News and Comments

Pharmacyclics: When the Power of Biotechs' Pipelines Overshadows the Market’s influence on the Firms' Values.

  Thursday, February 23, 2012

Pharmacyclic’s (PCYC) story is one of a few where the power of pipeline drugs has overshadowed the stock market’s technical influence on the biotech companies’ values. In other words, in the case of Pharmacyclics, investors should be looking for something extraordinary in the firm’s pipeline, in its choices of its programs, in its plans and strategies in developing its pipeline products and its capability of executing its plans and reaching its goals. Pharmacyclics’ Bruton’s tyrosine Kinase (BTK) inhibitor PCI-32765 therapeutic is unique. In December 2011, Pharmacyclics was granted U.S. patent that testifies to the drug’s exceptionality. It is, indeed, the first irreversible inhibitor in the BTK zone.     More...

Illumina, Roche and Fairness

  Thursday, February 09, 2012

Illumina (ILMN) is occupying the center stage these days. Roche’s persistent attempts to acquire ILMN, has opened investors’ eyes on the importance of this firm’s technology in moving away from the road of stagnation to that of innovation. Innovation is the insurance that guarantees the survival and growth of the drug companies in the future that has already begun. Illumina’s technologies and marketed state-of-the-art sequencers and gene analyzers have been a major contributor to the flourishing of information about the origins of diseases at the molecular level.  This capability, which lured Roche, was overlooked by Wall Street investors who have recently caused a selloff in the stock for theorized reasons. The real value of Illumina resides in its indispensability as the cornerstone of future advancement in medical diagnosis and treatment. With all the new-targeted drugs on the market and in the firms’ pipelines, the current diagnostic and treatment statuses are still far from perfect. More...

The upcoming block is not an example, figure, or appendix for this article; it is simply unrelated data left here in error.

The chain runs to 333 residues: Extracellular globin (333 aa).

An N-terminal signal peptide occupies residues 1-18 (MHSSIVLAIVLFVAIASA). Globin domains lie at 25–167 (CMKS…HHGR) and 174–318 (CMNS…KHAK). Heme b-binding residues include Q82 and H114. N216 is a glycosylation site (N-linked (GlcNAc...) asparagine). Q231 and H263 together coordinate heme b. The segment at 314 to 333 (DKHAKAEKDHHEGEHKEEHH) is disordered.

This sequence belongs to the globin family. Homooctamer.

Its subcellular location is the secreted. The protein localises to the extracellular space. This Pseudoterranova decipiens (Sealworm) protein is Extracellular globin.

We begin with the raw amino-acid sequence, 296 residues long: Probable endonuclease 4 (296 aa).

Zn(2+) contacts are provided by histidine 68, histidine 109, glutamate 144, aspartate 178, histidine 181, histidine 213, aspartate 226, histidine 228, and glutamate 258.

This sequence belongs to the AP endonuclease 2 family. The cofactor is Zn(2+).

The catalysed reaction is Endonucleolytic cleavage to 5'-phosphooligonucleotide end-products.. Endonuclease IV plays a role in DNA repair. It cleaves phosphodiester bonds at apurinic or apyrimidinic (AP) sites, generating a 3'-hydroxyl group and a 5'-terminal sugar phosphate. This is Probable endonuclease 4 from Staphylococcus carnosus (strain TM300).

FDA Approves KALYDECO™ (ivacaftor) The First Medicine to Treat the Underlying Cause of Cystic Fibrosis

  Tuesday, January 31, 2012

The U.S. Food and Drug Administration (FDA) has approved KALYDECOTM (ivacaftor), the first medicine to treat the underlying cause of cystic fibrosis (CF), a rare, genetic disease. KALYDECO  is approved for people with CF ages 6 and older who have at least one copy of the G551D mutation in the cystic fibrosis transmembrane conductance regulator (CFTR) gene. More...

Xoma: New Plans That Can Bring Hope

  Monday, January 23, 2012

Thursday’s news brought to mind our old friend, Xoma (XOMA), which, unlike Raymond, not everybody loves it. Actually, many still love Xoma, but with reservation and resentment. Many time we questioned whether Xoma is addictive. For a couple of months, when we had nothing to write, good or bad, about Xoma, readers accused us of infidelity. It is important to mention that two decades ago, many investors highly treasured Xoma, viewing it as the personification of hope for breakthrough drugs the budding biotechnology industry was promising to get across to medical practice. In London, investors asked us if we know Xoma and the same came about in Paris, Milan, Rome, and Zurich. As a matter of fact, this firm was esteemed everywhere for its technologies, scientists, and pipeline products. More...

Elan: Between Speculation and Reality, Where the Firm is headed now?

  Thursday, January 19, 2012

Elan (ELN) was granted FDA approval of Tysabri for Multiple Sclerosis in November 2004. It was great news for the firm and its shareholders, as it was no secret that the drug was a breakthrough expected to become bestseller in a huge market. The celebration of the great achievement was of short duration. Three patients developed PML (progressive multifocal leukoencephalopathy), two of them died. It was Biogen Idec, Elan’s partner on Tysabri, not the FDA, which decided to withdraw the drug from the market. The FDA was aware that the reward from such a great drug outweighs the risk, which is a rare complication that would occur with any drug that compromises the immune system and there are many on the market. Bottom line, Tysabri was reinstated on the market on condition that the patients take part in a risk-minimization program with mandatory patient registration and regular follow-up. More...

Circumstances That Encourage Picking Specific Biotech Stocks

  Tuesday, January 10, 2012